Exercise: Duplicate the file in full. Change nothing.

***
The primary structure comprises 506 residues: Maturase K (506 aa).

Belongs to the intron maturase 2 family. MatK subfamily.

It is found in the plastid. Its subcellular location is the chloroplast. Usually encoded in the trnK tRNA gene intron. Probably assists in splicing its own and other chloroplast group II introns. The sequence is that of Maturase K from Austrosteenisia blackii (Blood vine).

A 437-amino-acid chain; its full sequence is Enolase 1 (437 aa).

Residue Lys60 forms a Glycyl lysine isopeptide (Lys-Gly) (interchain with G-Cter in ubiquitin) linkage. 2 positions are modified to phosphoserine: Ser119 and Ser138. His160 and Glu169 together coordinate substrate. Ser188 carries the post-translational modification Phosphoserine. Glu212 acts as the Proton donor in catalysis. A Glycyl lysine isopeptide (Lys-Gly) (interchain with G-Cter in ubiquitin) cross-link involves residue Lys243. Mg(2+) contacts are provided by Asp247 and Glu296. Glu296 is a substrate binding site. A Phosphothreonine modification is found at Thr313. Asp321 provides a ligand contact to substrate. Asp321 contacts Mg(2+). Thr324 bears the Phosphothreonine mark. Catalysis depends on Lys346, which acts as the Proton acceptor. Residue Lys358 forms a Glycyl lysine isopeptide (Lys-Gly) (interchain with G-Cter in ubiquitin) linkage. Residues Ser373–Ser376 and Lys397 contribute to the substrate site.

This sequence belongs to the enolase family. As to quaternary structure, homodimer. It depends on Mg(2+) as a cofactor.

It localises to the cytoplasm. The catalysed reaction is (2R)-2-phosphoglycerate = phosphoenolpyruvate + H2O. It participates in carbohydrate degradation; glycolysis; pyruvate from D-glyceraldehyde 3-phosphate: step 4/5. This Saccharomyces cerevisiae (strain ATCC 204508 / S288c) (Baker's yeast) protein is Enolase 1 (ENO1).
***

The primary structure comprises 506 residues: Maturase K (506 aa).

Belongs to the intron maturase 2 family. MatK subfamily.

It is found in the plastid. Its subcellular location is the chloroplast. Usually encoded in the trnK tRNA gene intron. Probably assists in splicing its own and other chloroplast group II introns. The sequence is that of Maturase K from Austrosteenisia blackii (Blood vine).

A 437-amino-acid chain; its full sequence is Enolase 1 (437 aa).

Residue Lys60 forms a Glycyl lysine isopeptide (Lys-Gly) (interchain with G-Cter in ubiquitin) linkage. 2 positions are modified to phosphoserine: Ser119 and Ser138. His160 and Glu169 together coordinate substrate. Ser188 carries the post-translational modification Phosphoserine. Glu212 acts as the Proton donor in catalysis. A Glycyl lysine isopeptide (Lys-Gly) (interchain with G-Cter in ubiquitin) cross-link involves residue Lys243. Mg(2+) contacts are provided by Asp247 and Glu296. Glu296 is a substrate binding site. A Phosphothreonine modification is found at Thr313. Asp321 provides a ligand contact to substrate. Asp321 contacts Mg(2+). Thr324 bears the Phosphothreonine mark. Catalysis depends on Lys346, which acts as the Proton acceptor. Residue Lys358 forms a Glycyl lysine isopeptide (Lys-Gly) (interchain with G-Cter in ubiquitin) linkage. Residues Ser373–Ser376 and Lys397 contribute to the substrate site.

This sequence belongs to the enolase family. As to quaternary structure, homodimer. It depends on Mg(2+) as a cofactor.

It localises to the cytoplasm. The catalysed reaction is (2R)-2-phosphoglycerate = phosphoenolpyruvate + H2O. It participates in carbohydrate degradation; glycolysis; pyruvate from D-glyceraldehyde 3-phosphate: step 4/5. This Saccharomyces cerevisiae (strain ATCC 204508 / S288c) (Baker's yeast) protein is Enolase 1 (ENO1).